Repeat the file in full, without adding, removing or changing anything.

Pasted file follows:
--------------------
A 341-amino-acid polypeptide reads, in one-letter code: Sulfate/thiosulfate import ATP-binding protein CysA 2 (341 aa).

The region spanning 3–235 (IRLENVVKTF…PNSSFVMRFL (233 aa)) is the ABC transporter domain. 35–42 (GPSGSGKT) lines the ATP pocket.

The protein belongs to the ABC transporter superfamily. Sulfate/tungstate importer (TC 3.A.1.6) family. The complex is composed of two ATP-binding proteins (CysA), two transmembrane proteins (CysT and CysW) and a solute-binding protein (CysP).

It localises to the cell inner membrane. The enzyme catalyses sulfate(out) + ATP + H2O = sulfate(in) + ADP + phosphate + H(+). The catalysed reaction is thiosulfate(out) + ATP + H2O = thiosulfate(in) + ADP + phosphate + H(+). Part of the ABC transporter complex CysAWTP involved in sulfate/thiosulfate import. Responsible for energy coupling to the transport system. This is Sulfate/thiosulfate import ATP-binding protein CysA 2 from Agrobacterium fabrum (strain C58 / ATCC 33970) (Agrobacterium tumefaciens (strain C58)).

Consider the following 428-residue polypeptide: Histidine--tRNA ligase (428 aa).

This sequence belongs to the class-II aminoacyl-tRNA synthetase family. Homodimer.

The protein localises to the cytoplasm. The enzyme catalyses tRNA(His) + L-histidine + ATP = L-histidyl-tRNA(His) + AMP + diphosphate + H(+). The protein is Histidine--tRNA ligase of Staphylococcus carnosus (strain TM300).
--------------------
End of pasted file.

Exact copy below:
A 341-amino-acid polypeptide reads, in one-letter code: Sulfate/thiosulfate import ATP-binding protein CysA 2 (341 aa).

The region spanning 3–235 (IRLENVVKTF…PNSSFVMRFL (233 aa)) is the ABC transporter domain. 35–42 (GPSGSGKT) lines the ATP pocket.

The protein belongs to the ABC transporter superfamily. Sulfate/tungstate importer (TC 3.A.1.6) family. The complex is composed of two ATP-binding proteins (CysA), two transmembrane proteins (CysT and CysW) and a solute-binding protein (CysP).

It localises to the cell inner membrane. The enzyme catalyses sulfate(out) + ATP + H2O = sulfate(in) + ADP + phosphate + H(+). The catalysed reaction is thiosulfate(out) + ATP + H2O = thiosulfate(in) + ADP + phosphate + H(+). Part of the ABC transporter complex CysAWTP involved in sulfate/thiosulfate import. Responsible for energy coupling to the transport system. This is Sulfate/thiosulfate import ATP-binding protein CysA 2 from Agrobacterium fabrum (strain C58 / ATCC 33970) (Agrobacterium tumefaciens (strain C58)).

Consider the following 428-residue polypeptide: Histidine--tRNA ligase (428 aa).

This sequence belongs to the class-II aminoacyl-tRNA synthetase family. Homodimer.

The protein localises to the cytoplasm. The enzyme catalyses tRNA(His) + L-histidine + ATP = L-histidyl-tRNA(His) + AMP + diphosphate + H(+). The protein is Histidine--tRNA ligase of Staphylococcus carnosus (strain TM300).